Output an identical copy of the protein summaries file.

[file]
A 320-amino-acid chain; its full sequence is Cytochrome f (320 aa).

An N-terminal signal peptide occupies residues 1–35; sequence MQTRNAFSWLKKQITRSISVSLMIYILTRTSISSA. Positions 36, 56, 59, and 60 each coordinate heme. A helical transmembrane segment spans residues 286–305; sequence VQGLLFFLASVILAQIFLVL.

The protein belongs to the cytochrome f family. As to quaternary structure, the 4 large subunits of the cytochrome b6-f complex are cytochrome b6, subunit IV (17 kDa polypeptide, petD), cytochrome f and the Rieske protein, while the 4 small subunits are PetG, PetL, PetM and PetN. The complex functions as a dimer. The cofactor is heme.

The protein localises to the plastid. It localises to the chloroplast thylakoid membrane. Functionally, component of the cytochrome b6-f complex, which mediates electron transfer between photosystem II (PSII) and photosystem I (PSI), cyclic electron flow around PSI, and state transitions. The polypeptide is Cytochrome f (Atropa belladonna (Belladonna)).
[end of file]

A 320-amino-acid chain; its full sequence is Cytochrome f (320 aa).

An N-terminal signal peptide occupies residues 1–35; sequence MQTRNAFSWLKKQITRSISVSLMIYILTRTSISSA. Positions 36, 56, 59, and 60 each coordinate heme. A helical transmembrane segment spans residues 286–305; sequence VQGLLFFLASVILAQIFLVL.

The protein belongs to the cytochrome f family. As to quaternary structure, the 4 large subunits of the cytochrome b6-f complex are cytochrome b6, subunit IV (17 kDa polypeptide, petD), cytochrome f and the Rieske protein, while the 4 small subunits are PetG, PetL, PetM and PetN. The complex functions as a dimer. The cofactor is heme.

The protein localises to the plastid. It localises to the chloroplast thylakoid membrane. Functionally, component of the cytochrome b6-f complex, which mediates electron transfer between photosystem II (PSII) and photosystem I (PSI), cyclic electron flow around PSI, and state transitions. The polypeptide is Cytochrome f (Atropa belladonna (Belladonna)).